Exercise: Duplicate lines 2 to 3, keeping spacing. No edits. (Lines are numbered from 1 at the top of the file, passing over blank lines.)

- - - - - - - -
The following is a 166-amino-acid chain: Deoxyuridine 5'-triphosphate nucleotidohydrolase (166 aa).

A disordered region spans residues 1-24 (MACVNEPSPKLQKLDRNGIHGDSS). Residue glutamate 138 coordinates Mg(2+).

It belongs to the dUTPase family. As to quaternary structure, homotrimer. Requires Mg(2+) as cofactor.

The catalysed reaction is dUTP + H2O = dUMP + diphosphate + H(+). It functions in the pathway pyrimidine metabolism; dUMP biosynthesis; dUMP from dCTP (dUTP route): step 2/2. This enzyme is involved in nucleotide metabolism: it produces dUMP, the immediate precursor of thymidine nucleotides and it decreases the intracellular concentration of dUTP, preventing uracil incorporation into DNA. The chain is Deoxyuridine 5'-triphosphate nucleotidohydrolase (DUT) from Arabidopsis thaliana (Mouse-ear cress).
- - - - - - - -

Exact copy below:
A disordered region spans residues 1-24 (MACVNEPSPKLQKLDRNGIHGDSS). Residue glutamate 138 coordinates Mg(2+).

It belongs to the dUTPase family. As to quaternary structure, homotrimer. Requires Mg(2+) as cofactor.